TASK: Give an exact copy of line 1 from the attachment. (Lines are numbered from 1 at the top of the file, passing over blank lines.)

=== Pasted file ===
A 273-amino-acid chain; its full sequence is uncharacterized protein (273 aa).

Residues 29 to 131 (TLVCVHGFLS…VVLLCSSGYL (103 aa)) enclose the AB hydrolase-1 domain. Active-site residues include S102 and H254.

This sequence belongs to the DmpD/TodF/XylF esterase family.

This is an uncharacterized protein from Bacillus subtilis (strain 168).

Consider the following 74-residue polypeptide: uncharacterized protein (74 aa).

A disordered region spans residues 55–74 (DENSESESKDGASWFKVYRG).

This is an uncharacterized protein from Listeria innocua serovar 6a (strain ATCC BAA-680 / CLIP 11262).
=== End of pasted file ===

A 273-amino-acid chain; its full sequence is uncharacterized protein (273 aa).